Most of the newcomers are young, foreign-born (from Latin America) male immigrants that do not speak English well. Many immigrants are undocumented. But not all of the new immigrants are single young men. The number of Latino children enrolled in school is expected to grow by 210 percent between 2001 and 2008. As this great Edweek series from a couple of months ago demonstrates, the influx of Spanish-speaking immigrants to regions like the Midwest and South causes communities to deal with many new issues, particularly when it comes to education. But as this quote from the LA Times article rightly states, it is essential that communities succeed:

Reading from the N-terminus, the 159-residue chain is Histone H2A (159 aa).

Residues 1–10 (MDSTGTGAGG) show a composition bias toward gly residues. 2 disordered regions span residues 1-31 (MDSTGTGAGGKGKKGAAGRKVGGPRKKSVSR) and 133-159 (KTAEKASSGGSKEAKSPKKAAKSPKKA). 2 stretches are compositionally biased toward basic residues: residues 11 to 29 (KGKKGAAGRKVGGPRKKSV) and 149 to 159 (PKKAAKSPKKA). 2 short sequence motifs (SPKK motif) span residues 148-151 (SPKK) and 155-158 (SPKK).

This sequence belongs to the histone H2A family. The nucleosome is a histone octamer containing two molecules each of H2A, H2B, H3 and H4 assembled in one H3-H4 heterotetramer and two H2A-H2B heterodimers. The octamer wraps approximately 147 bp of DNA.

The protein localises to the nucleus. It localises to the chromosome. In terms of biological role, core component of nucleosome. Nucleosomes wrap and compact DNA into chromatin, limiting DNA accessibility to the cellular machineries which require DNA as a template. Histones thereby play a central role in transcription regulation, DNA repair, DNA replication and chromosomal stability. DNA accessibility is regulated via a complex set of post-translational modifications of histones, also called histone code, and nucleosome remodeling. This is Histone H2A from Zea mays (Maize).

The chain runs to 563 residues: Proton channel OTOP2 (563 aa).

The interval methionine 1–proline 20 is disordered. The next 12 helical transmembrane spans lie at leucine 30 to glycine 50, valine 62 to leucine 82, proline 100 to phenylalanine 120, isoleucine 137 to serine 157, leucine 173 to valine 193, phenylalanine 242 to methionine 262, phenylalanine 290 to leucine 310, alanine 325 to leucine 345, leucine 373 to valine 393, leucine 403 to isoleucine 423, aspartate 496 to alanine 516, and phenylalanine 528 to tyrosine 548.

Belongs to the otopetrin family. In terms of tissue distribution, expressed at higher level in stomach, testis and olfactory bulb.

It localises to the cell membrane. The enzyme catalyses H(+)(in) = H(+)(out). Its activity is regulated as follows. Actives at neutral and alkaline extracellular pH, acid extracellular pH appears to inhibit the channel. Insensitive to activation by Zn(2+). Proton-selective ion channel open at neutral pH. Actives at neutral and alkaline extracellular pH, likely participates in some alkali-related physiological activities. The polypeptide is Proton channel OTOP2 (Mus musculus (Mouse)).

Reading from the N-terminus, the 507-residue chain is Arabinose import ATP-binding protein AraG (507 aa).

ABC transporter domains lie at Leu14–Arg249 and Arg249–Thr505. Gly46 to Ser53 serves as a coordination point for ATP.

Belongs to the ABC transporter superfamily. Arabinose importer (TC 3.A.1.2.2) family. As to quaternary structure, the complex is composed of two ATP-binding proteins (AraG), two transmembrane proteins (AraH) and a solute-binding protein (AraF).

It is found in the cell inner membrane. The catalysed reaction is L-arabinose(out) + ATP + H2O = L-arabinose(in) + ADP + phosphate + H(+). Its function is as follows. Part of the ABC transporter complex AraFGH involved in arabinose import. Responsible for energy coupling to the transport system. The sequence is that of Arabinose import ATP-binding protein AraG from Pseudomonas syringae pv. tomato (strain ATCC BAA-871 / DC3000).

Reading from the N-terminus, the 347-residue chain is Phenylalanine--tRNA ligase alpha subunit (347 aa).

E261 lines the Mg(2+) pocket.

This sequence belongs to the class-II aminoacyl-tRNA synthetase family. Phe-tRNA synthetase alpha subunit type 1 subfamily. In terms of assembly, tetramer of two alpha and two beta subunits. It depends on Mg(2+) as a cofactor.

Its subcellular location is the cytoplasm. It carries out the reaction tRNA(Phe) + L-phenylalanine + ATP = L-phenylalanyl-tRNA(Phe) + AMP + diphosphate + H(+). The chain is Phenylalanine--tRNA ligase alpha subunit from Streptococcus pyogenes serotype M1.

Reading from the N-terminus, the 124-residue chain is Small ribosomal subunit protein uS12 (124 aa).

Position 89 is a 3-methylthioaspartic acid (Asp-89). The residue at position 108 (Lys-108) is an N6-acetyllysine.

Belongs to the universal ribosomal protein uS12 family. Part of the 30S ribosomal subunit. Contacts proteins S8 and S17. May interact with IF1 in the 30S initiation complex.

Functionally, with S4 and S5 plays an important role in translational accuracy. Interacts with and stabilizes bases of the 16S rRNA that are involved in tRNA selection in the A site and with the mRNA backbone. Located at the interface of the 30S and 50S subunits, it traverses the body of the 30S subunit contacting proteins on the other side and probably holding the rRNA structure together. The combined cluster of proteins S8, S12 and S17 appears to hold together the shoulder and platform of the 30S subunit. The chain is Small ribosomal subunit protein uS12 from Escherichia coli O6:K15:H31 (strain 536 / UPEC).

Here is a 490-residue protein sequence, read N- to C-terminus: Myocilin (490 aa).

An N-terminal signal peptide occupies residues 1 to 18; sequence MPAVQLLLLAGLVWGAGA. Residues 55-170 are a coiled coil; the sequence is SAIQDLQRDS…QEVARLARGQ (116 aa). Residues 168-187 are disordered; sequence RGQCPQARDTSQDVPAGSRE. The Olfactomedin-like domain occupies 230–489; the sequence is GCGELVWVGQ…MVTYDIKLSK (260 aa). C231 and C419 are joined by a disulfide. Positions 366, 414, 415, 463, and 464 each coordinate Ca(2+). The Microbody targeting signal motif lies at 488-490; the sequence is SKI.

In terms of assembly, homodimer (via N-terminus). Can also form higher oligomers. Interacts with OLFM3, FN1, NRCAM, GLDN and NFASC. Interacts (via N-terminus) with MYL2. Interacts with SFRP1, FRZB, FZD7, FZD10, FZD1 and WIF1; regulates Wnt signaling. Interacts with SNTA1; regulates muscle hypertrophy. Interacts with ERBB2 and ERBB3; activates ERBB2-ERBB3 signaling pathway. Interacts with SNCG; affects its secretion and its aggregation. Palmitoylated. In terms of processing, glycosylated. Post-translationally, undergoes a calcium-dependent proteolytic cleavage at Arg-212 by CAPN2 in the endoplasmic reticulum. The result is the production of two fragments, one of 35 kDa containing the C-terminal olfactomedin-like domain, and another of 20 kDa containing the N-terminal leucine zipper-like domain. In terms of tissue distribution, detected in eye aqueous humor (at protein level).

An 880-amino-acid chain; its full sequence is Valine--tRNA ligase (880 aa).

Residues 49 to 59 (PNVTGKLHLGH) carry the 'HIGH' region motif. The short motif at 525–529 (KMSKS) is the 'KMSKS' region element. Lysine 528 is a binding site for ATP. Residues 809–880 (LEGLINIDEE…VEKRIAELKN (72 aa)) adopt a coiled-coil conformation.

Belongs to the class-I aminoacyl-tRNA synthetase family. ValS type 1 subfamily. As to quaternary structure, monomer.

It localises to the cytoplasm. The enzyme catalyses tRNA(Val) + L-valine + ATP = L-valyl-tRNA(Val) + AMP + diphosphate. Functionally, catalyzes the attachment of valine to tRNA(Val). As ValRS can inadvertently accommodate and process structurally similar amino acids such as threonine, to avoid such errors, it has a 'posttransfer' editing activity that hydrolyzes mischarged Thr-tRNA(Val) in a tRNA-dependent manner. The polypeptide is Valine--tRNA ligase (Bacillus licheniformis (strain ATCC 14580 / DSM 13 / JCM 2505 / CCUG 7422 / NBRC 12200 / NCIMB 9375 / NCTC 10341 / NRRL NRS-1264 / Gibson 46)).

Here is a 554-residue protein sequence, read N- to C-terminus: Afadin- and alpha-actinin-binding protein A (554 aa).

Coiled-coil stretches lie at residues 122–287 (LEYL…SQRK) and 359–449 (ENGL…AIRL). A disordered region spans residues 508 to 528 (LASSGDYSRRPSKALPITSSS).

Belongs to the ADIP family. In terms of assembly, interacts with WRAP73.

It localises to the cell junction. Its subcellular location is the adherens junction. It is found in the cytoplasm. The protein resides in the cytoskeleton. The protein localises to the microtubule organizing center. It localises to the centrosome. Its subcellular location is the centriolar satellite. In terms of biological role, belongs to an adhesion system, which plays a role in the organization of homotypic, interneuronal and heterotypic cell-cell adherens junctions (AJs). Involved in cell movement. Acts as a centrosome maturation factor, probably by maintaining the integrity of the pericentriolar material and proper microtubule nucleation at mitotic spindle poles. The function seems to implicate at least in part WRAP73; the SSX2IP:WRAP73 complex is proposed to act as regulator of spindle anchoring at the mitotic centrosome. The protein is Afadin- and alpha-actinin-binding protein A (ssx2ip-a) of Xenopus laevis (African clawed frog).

However, education could be the key to bringing the new residents into the mainstream, Guillory said. "We are changing from a muscle economy to a mind economy. We've got to do a better job and close the education gap between the native-born whites and Latinos."So while the immigrant population in the U.S. South needs better access to education, some lawmakers there are busy shutting the door to higher education. According to this AP article, the North Carolina state legislature killed a bill that would have allowed undocumented immigrants that went to high school in the state to pay in-state tuition at universities (which 9 states currently allow).